The single biggest challenge has been the psychological one – finding the strength to continue riding through some really tough moments without letting your mindset get down. Invariably, each of these hard moments is eventually reward and satisfaction once the moment has passed and you managed to get through it… the challenge is controlling your mindset while in the moment, knowing that you will come out on the other side one way or another. One thing I noticed is that it is easy for me to go fairly internal when my mood is bad, so I don’t put out good vibes to the people I’m meeting and in turn they aren’t putting good vibes towards me. Being conscious of this is important because it has a bigger impact on my mindset and ability to function in that environment. So, even when I’m not really feeling it, I’m trying to smile and greet people with enthusiasm and in turn have felt a lot more warmth – especially in the tiny little isolated villages I am passing through.


Ciudad Victoria

When I arrived in Victoria, a started to see a few more cyclists as well as a lot of youth arts and culture. I enjoyed handing out in “Plaza del quince” which would become a focal point of my stay in Victoria… a nice public square with lots of benches and sculptures, and young people playing music, skateboarding, break dancing… Finally I felt like I had emerged from the industrial and militarized north and was into Mexico. Mario was particularly excited to see a cycle tourist, and helped guide me to my destination as well as invite me to a weekly critical mass type bike ride that is held to promote cycling once a week.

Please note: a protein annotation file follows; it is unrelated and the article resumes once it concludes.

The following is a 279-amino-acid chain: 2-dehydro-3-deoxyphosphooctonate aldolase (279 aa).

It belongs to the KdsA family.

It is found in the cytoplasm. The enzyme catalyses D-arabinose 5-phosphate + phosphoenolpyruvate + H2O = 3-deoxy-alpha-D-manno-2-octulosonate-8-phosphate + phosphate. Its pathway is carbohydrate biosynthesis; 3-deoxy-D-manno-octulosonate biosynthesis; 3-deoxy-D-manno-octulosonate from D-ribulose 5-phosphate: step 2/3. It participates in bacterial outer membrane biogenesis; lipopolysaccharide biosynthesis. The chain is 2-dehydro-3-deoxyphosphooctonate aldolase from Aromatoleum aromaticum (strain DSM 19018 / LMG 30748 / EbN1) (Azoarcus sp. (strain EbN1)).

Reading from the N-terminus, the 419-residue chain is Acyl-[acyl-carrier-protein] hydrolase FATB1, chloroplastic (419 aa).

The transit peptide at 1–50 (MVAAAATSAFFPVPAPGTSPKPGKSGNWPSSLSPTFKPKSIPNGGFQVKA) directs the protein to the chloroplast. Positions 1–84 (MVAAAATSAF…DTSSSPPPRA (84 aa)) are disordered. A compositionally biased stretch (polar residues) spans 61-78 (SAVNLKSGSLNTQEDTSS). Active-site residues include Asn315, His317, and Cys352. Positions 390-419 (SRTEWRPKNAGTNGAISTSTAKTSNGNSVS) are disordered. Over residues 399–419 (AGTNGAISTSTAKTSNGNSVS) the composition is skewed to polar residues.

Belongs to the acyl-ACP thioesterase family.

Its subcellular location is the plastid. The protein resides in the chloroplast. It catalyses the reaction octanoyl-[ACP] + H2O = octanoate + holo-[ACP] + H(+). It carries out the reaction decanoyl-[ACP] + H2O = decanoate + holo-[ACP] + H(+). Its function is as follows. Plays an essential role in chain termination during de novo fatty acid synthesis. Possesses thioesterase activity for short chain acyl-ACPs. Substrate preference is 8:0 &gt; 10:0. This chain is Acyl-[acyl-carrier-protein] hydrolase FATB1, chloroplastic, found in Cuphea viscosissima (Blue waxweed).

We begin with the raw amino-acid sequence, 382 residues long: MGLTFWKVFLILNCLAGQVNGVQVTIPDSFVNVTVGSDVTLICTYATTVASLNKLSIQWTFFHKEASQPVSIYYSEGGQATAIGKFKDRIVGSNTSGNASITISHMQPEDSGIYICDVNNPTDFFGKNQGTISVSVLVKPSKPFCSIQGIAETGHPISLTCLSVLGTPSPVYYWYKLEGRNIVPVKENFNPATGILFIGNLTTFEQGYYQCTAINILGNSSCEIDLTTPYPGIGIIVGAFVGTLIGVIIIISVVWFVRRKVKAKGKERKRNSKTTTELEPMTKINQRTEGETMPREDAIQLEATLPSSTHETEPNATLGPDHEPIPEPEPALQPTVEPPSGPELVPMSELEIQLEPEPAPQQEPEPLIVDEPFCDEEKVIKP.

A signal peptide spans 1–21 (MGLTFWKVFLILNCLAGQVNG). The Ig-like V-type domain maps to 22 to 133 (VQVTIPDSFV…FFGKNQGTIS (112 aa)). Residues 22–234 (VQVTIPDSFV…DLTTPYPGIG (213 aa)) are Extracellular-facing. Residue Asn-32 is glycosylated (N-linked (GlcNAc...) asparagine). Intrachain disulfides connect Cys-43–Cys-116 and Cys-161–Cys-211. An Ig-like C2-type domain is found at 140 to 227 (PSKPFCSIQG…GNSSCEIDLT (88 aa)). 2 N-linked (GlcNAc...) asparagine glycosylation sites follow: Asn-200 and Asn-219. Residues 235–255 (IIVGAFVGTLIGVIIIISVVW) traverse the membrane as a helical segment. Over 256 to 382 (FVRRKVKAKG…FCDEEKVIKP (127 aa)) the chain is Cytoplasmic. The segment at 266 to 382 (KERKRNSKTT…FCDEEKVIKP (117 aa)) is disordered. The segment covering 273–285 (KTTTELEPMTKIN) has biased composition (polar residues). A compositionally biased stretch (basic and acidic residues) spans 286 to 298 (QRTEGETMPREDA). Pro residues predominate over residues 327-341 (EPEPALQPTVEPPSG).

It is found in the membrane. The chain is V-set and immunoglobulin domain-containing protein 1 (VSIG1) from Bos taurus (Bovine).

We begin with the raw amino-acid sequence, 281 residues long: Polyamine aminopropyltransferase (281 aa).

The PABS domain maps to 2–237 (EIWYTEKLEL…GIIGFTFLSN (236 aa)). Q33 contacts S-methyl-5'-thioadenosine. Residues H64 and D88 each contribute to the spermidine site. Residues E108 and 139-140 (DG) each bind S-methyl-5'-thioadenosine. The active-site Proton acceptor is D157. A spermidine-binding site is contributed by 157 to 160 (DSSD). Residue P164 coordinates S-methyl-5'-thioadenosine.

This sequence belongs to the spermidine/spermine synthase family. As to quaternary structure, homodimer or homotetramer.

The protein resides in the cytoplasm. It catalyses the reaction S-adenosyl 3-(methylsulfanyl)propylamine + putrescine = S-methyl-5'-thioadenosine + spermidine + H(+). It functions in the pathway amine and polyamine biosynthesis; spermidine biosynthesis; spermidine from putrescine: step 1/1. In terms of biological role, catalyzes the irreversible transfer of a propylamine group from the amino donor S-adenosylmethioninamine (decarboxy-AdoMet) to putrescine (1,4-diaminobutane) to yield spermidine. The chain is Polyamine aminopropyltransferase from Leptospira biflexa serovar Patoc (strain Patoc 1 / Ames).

Alex was my host for three days in Victoria, and it was such a lovely stay! I really enjoyed being in a family enviornment, chatting and sharing a few meals with everyone there. I survived my first small bout of food “adjustment”, and had a nice balance of resting, getting things done on my bike and online, and seeing the city. Alex is working in performance and as a teacher. Highlights include seeing her school where she is currently taking a diploma, meeting fellow students and friends, going to a radio interview to promote an upcoming event, going to a rehearsal, going to the bank to sort out some banking problems and practicing my hula-hooping skills!

It’s these kinds of authentic and immersive experiences which make travelling so fulfilling for me… I often prefer to accompany hosts and locals in regular life activities from which I can just sit back and people watch, and let whatever interactions come to me. One main highlight however was climbing up the mountain right behind Victoria. Alex and I woke up early and headed up before it would be too hot. It was a pretty grueling 100 large stairs section to the base of the path, then bouldering over some jagged sections for at least 750m, then a more tame hike up to the flag which overlooks the city. At the base of the mountain is an army base that you have to register and pass through. It was nice to see all the army guys who have to hike this mountain every day, as well as the common spaces they live, share time with family, play basketball, practice trumpet.

OLYMPUS DIGITAL CAMERAI had to go a little higher than everyone else of course! Up the flag pole. My first thought was of Benjamin Tersigni, so I asked if I would get arrested and was assured it would be fine.

OLYMPUS DIGITAL CAMERAAfter leaving Victoria, I crossed into the tropics! Yay! And a healthy breakfast at a bus stop. It’s funny how excited I can get just for the use of a table surface and bench to cook on after stealth camping multiple days in a row!


And, I managed to get my ipod fixed with Alex’s computer! Praise Jah! So that’s me for now, sun screen on, white boy in Mexico, rocking tunes spinning wheels on route to Ciudad Mexico